Dickens and the Material Culture of the Victorian Novel - EN836

Location Term Level Credits (ECTS) Current Convenor 2019-20
Canterbury
(version 2)
Spring
View Timetable
7 30 (15) PROF C Waters

Pre-requisites

None

Restrictions

None

2019-20

Overview

Dickens's engagement with the material culture of his age has long been recognised by readers and critics. In her influential analysis of the English novel’s form and function in 1953, Dorothy Van Ghent identified his characteristic 'transposition of attributes’ as symptomatic of a world in which ‘the qualities of things and people were reversed’: ‘people were becoming things, and things ... were becoming more important than people.’ At the same time, critics have long noted the way in which Victorian novelists have used ‘things’ to achieve that ‘solidity of specification’ associated by Henry James with narrative realism. More recently, following on from the sesqui-centenary of the Great Exhibition in 2001, much study has been devoted to the so-called Victorian ‘exhibitionary complex’ and the emergence of ‘thing theory’ has brought new attention to what objects can tell us about the culture and society of the Victorians and their developing response to modernity. This module explores the engagement of selected mid-century fiction and journalism with Victorian material culture and introduces students to some of the key works in this developing field. It will examine the materiality not only in but of these texts; the implications of serialisation; the relationship between literature and journalism; and, through a visit to one of the Dickens Museums (in Kent or in London), some consideration of what its objects and artefacts may contribute to an understanding of Dickens and Victorian culture.

Details

This module appears in:


Contact hours

Total Contact Hours: 20
Private Study Hours: 280
Total Study Hours: 300

Availability

Spring term 2019/20

Method of assessment

Essay (5,000 words) – 100%

Indicative reading

Indicative list, current at time of publication. Reading lists will be published annually:

Any edition of the following:
Braddon, Mary. Lady Audley's Secret
Dickens, Charles. Great Expectations
Dickens, Charles. Hard Times
Dickens, Charles. Our Mutual Friend
Gaskell, Elizabeth. Cranford
Household Words – selected journalism
Thackeray, William Makepeace. Vanity Fair

See the library reading list for this module (Canterbury)

Learning outcomes

On successfully completing the module students will be able to:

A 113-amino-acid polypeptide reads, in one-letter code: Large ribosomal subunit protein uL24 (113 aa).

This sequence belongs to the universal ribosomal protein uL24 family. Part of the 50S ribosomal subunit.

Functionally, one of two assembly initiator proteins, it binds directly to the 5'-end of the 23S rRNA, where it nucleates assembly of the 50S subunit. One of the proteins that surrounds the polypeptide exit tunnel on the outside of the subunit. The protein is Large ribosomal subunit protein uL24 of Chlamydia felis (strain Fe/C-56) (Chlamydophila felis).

1. Demonstrate an advanced knowledge of some of the ways in which Victorian material culture is represented in the fiction of Dickens and other Victorian novelists;

2. Demonstrate a knowledge of the various modes of publication of selected Victorian novels;

3. Demonstrate an understanding of the implications of material form for the production and consumption of Victorian fiction, including the reading of serialised fiction as part of the periodical print media;

4. Demonstrate a developing understanding of, and capacity to employ, relevant critical and theoretical approaches to the study of material culture and its objects in relation to literary texts;

5. Demonstrate an awareness of the historical development of the discipline of English Literature and its methods;

6. Demonstrate an understanding of the ongoing relevance of literary study for the social and cultural development of the modern world;

7. Demonstrate advanced skills in the analysis, research and evaluation of literary texts, using relevant primary and secondary resources, and will have demonstrated competence in critically evaluating such research tools;

8. Make extensive use of written communication skills in presenting well-reasoned and well expressed arguments and observations in essays and seminars;

9. Demonstrate a wide range of academic skills that facilitate problem solving and independent learning.

Progression

This module cannot be condoned or compensated for MA in Dickens and Victorian Culture students

University of Kent makes every effort to ensure that module information is accurate for the relevant academic session and to provide educational services as described. However, courses, services and other matters may be subject to change. Please read our full disclaimer.